"The Godfather of Soul" James Brown, country music icon Loretta Lynn and violinist Itzhak Perlman were among five stars honored in Washington, D.C., yesterday (Dec. 7) for their contributions to Ameri

"The Godfather of Soul" James Brown, country music icon Loretta Lynn and violinist Itzhak Perlman were among five stars honored in Washington, D.C., yesterday (Dec. 7) for their contributions to American culture. They joined comedian Carol Burnett and film director Mike Nichols as this year's Kennedy Center honorees.

The annual celebration culminated in a gala performance attended by President George W. Bush at the Kennedy Center for Performing Arts. Bush hosted the honorees at a White House reception before the performance, calling the group an "interesting mix" bound by "superior performance" throughout their careers.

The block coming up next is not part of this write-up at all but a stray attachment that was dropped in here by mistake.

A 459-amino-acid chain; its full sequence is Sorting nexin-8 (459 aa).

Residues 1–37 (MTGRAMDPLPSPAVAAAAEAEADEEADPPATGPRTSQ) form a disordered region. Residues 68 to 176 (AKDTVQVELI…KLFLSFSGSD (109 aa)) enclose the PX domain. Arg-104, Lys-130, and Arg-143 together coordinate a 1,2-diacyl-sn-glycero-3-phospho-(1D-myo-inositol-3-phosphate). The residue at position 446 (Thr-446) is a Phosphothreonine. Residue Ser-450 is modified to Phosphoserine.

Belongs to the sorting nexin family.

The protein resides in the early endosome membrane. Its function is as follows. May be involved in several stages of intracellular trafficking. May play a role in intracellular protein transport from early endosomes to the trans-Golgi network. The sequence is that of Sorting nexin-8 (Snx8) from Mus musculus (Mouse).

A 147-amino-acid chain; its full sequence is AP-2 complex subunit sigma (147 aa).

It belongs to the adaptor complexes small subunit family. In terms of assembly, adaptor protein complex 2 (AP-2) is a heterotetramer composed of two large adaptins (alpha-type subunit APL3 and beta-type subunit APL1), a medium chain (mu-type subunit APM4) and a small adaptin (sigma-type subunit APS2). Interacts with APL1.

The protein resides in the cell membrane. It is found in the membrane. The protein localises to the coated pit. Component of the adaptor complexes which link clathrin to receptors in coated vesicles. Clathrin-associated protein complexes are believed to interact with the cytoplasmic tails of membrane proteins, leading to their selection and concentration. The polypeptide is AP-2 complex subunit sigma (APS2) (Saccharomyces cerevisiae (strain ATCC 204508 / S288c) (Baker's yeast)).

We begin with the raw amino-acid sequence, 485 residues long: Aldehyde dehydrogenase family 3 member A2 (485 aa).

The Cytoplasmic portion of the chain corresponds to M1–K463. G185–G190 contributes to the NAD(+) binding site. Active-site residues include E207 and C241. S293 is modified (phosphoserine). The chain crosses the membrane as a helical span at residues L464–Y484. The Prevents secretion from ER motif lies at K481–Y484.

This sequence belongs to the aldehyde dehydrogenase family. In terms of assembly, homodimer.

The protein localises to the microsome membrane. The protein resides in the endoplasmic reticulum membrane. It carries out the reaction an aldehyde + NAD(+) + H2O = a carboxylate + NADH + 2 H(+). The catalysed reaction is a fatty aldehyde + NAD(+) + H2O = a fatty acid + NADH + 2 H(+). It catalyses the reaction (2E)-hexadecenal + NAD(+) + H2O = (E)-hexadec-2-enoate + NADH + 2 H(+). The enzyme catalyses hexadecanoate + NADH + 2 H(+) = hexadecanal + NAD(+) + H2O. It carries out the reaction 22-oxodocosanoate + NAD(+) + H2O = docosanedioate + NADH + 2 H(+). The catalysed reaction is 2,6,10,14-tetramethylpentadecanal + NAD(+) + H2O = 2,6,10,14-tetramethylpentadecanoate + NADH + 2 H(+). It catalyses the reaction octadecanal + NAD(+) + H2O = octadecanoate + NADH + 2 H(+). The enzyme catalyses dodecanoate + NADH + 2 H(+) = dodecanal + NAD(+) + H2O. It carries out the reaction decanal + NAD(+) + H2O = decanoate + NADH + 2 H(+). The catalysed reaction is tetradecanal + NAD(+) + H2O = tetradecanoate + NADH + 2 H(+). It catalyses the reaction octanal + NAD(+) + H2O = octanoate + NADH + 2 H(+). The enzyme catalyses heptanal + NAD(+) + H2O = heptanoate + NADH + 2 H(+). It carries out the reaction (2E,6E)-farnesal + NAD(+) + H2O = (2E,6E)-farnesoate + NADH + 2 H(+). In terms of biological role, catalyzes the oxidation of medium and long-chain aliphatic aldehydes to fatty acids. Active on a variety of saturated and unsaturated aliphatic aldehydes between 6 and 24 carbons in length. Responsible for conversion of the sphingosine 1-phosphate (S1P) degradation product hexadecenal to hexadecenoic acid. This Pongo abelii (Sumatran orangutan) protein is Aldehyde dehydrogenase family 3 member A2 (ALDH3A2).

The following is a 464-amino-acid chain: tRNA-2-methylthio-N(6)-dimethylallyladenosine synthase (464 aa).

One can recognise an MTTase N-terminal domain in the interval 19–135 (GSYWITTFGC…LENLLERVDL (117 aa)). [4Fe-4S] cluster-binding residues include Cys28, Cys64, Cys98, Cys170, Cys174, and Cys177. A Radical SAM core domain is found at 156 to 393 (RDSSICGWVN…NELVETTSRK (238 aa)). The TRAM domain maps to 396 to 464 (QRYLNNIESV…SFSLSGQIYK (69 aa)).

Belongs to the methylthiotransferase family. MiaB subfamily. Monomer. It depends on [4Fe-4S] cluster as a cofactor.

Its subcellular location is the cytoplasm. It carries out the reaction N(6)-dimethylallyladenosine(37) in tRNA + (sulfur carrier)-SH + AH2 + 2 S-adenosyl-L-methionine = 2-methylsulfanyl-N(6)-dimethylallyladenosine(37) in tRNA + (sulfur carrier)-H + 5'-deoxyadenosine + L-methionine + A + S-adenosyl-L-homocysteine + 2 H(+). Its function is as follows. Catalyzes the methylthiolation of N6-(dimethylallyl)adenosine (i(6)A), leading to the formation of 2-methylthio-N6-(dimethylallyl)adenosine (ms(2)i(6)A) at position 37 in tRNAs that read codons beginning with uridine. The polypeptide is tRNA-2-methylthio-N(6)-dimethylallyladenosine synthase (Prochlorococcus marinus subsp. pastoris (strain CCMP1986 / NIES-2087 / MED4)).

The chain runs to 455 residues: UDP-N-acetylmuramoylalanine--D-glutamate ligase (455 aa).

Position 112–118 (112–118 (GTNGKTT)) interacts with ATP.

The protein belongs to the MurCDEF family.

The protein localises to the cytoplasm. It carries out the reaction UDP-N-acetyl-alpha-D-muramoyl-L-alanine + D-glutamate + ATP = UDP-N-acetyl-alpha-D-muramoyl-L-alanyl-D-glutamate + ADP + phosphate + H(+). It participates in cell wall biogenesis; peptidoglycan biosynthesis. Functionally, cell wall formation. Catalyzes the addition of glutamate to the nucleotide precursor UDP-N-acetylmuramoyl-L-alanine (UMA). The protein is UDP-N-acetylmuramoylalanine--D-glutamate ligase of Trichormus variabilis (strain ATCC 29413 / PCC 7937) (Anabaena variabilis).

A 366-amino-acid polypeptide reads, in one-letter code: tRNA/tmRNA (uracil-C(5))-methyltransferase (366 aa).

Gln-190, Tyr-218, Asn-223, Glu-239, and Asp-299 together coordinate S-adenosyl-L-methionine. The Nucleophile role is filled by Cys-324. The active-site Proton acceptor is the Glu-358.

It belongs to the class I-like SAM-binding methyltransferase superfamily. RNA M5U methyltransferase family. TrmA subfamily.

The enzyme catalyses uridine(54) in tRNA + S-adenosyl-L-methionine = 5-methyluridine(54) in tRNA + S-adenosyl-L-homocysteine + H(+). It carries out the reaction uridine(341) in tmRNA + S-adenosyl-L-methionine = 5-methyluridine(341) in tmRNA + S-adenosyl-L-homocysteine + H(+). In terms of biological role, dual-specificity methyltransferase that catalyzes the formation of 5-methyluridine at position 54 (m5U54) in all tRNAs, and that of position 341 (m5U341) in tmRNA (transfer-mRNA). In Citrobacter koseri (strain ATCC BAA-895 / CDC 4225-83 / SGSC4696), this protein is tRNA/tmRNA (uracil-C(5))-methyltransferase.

The president's father, George Bush, made an appearance at the show to congratulate Lynn on being "an American original." "I feel very confident in speaking for the entire Bush family in expressing our love and our respect for this national treasure, Loretta," the elder Bush said.

Brown, the energetic singer of hits like "I Feel Good" and "Sex Machine," was excited about the award. "I feel good," he said with a grin, clad in a shiny tuxedo and a bow tie embroidered with his initials. Hip hop artist and actor LL Cool J said a testament to James Brown's influence on rhythm and blues music was that he was "born listening to it."

"There was a long period where in hip hop James Brown was basically the staple -- you couldn't even make a record if you weren't using any James Brown," he said.

At a State Department dinner, Secretary of State Colin Powell dubbed Brown the "Secretary of Soul and the Foreign Minister of Funk." Turning to Perlman, Powell described his music as keeping the soul in "suspended animation" long after the notes had faded.


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